Is Scatec (OB:SCATC) Using Too Much Debt?

By
Simply Wall St
Published
January 19, 2022
OB:SCATC
Source: Shutterstock

Some say volatility, rather than debt, is the best way to think about risk as an investor, but Warren Buffett famously said that 'Volatility is far from synonymous with risk.' It's only natural to consider a company's balance sheet when you examine how risky it is, since debt is often involved when a business collapses. As with many other companies Scatec ASA (OB:SCATC) makes use of debt. But the more important question is: how much risk is that debt creating?

Why Does Debt Bring Risk?

Debt is a tool to help businesses grow, but if a business is incapable of paying off its lenders, then it exists at their mercy. Ultimately, if the company can't fulfill its legal obligations to repay debt, shareholders could walk away with nothing. However, a more common (but still painful) scenario is that it has to raise new equity capital at a low price, thus permanently diluting shareholders. By replacing dilution, though, debt can be an extremely good tool for businesses that need capital to invest in growth at high rates of return. When we examine debt levels, we first consider both cash and debt levels, together.

View our latest analysis for Scatec

What Is Scatec's Net Debt?

The image below, which you can click on for greater detail, shows that at September 2021 Scatec had debt of kr20.7b, up from kr14.5b in one year. However, it does have kr4.33b in cash offsetting this, leading to net debt of about kr16.3b.

debt-equity-history-analysis
OB:SCATC Debt to Equity History January 19th 2022

How Strong Is Scatec's Balance Sheet?

According to the last reported balance sheet, Scatec had liabilities of kr2.61b due within 12 months, and liabilities of kr21.1b due beyond 12 months. Offsetting these obligations, it had cash of kr4.33b as well as receivables valued at kr823.0m due within 12 months. So it has liabilities totalling kr18.5b more than its cash and near-term receivables, combined.

This is a mountain of leverage relative to its market capitalization of kr21.2b. Should its lenders demand that it shore up the balance sheet, shareholders would likely face severe dilution.

In order to size up a company's debt relative to its earnings, we calculate its net debt divided by its earnings before interest, tax, depreciation, and amortization (EBITDA) and its earnings before interest and tax (EBIT) divided by its interest expense (its interest cover). The advantage of this approach is that we take into account both the absolute quantum of debt (with net debt to EBITDA) and the actual interest expenses associated with that debt (with its interest cover ratio).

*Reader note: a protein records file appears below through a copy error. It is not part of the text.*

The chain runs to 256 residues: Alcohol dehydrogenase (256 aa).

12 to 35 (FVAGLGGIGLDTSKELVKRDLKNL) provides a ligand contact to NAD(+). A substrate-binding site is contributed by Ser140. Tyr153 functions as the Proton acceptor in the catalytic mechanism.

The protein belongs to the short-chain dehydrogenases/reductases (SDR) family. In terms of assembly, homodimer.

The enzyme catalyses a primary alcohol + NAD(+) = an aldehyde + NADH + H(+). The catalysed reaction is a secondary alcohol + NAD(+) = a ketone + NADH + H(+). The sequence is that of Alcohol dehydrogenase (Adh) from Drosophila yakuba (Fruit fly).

Weak interest cover of 1.0 times and a disturbingly high net debt to EBITDA ratio of 7.8 hit our confidence in Scatec like a one-two punch to the gut. The debt burden here is substantial. Even more troubling is the fact that Scatec actually let its EBIT decrease by 4.0% over the last year. If it keeps going like that paying off its debt will be like running on a treadmill -- a lot of effort for not much advancement. There's no doubt that we learn most about debt from the balance sheet. But ultimately the future profitability of the business will decide if Scatec can strengthen its balance sheet over time. So if you want to see what the professionals think, you might find this free report on analyst profit forecasts to be interesting.

Finally, a business needs free cash flow to pay off debt; accounting profits just don't cut it. So we clearly need to look at whether that EBIT is leading to corresponding free cash flow. Over the last three years, Scatec saw substantial negative free cash flow, in total. While investors are no doubt expecting a reversal of that situation in due course, it clearly does mean its use of debt is more risky.

Our View

On the face of it, Scatec's interest cover left us tentative about the stock, and its conversion of EBIT to free cash flow was no more enticing than the one empty restaurant on the busiest night of the year. But at least its EBIT growth rate is not so bad. After considering the datapoints discussed, we think Scatec has too much debt. That sort of riskiness is ok for some, but it certainly doesn't float our boat. There's no doubt that we learn most about debt from the balance sheet. But ultimately, every company can contain risks that exist outside of the balance sheet. For instance, we've identified 2 warning signs for Scatec (1 is potentially serious) you should be aware of.

When all is said and done, sometimes its easier to focus on companies that don't even need debt. Readers can access a list of growth stocks with zero net debt 100% free, right now.

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